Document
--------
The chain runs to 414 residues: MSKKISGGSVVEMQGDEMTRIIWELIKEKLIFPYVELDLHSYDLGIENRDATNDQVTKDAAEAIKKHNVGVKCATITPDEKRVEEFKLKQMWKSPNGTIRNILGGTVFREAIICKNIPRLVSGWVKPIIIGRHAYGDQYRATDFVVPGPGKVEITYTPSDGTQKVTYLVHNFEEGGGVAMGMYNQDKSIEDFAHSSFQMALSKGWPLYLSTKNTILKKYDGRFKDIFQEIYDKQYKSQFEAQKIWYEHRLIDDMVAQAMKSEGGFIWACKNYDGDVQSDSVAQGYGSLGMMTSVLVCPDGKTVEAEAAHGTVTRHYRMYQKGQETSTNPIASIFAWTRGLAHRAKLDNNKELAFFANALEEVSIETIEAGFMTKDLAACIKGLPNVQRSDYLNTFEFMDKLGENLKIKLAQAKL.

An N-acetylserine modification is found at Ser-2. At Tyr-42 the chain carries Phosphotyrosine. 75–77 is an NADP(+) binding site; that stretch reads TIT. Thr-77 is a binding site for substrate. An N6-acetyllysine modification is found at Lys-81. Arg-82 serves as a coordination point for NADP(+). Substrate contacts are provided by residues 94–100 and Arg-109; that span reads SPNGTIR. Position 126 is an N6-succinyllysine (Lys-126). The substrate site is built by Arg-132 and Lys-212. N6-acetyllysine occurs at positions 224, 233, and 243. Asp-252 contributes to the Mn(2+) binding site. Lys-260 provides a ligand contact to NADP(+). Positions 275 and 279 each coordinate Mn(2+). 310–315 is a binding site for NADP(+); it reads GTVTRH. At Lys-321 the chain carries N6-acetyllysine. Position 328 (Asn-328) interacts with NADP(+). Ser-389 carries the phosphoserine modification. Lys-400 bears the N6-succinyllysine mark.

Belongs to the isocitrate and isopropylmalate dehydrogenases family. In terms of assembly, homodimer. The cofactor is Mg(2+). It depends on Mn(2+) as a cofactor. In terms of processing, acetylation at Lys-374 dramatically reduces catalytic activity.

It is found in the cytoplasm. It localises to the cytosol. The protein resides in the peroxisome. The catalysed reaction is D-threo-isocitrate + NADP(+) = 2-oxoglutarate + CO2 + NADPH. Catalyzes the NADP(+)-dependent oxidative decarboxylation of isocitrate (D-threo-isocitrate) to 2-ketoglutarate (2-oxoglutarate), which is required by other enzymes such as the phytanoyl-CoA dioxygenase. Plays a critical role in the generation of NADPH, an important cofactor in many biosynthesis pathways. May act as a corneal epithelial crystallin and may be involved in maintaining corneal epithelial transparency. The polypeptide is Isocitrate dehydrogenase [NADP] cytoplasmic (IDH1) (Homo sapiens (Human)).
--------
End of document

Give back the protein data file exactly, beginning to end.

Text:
The chain runs to 414 residues: MSKKISGGSVVEMQGDEMTRIIWELIKEKLIFPYVELDLHSYDLGIENRDATNDQVTKDAAEAIKKHNVGVKCATITPDEKRVEEFKLKQMWKSPNGTIRNILGGTVFREAIICKNIPRLVSGWVKPIIIGRHAYGDQYRATDFVVPGPGKVEITYTPSDGTQKVTYLVHNFEEGGGVAMGMYNQDKSIEDFAHSSFQMALSKGWPLYLSTKNTILKKYDGRFKDIFQEIYDKQYKSQFEAQKIWYEHRLIDDMVAQAMKSEGGFIWACKNYDGDVQSDSVAQGYGSLGMMTSVLVCPDGKTVEAEAAHGTVTRHYRMYQKGQETSTNPIASIFAWTRGLAHRAKLDNNKELAFFANALEEVSIETIEAGFMTKDLAACIKGLPNVQRSDYLNTFEFMDKLGENLKIKLAQAKL.

An N-acetylserine modification is found at Ser-2. At Tyr-42 the chain carries Phosphotyrosine. 75–77 is an NADP(+) binding site; that stretch reads TIT. Thr-77 is a binding site for substrate. An N6-acetyllysine modification is found at Lys-81. Arg-82 serves as a coordination point for NADP(+). Substrate contacts are provided by residues 94–100 and Arg-109; that span reads SPNGTIR. Position 126 is an N6-succinyllysine (Lys-126). The substrate site is built by Arg-132 and Lys-212. N6-acetyllysine occurs at positions 224, 233, and 243. Asp-252 contributes to the Mn(2+) binding site. Lys-260 provides a ligand contact to NADP(+). Positions 275 and 279 each coordinate Mn(2+). 310–315 is a binding site for NADP(+); it reads GTVTRH. At Lys-321 the chain carries N6-acetyllysine. Position 328 (Asn-328) interacts with NADP(+). Ser-389 carries the phosphoserine modification. Lys-400 bears the N6-succinyllysine mark.

Belongs to the isocitrate and isopropylmalate dehydrogenases family. In terms of assembly, homodimer. The cofactor is Mg(2+). It depends on Mn(2+) as a cofactor. In terms of processing, acetylation at Lys-374 dramatically reduces catalytic activity.

It is found in the cytoplasm. It localises to the cytosol. The protein resides in the peroxisome. The catalysed reaction is D-threo-isocitrate + NADP(+) = 2-oxoglutarate + CO2 + NADPH. Catalyzes the NADP(+)-dependent oxidative decarboxylation of isocitrate (D-threo-isocitrate) to 2-ketoglutarate (2-oxoglutarate), which is required by other enzymes such as the phytanoyl-CoA dioxygenase. Plays a critical role in the generation of NADPH, an important cofactor in many biosynthesis pathways. May act as a corneal epithelial crystallin and may be involved in maintaining corneal epithelial transparency. The polypeptide is Isocitrate dehydrogenase [NADP] cytoplasmic (IDH1) (Homo sapiens (Human)).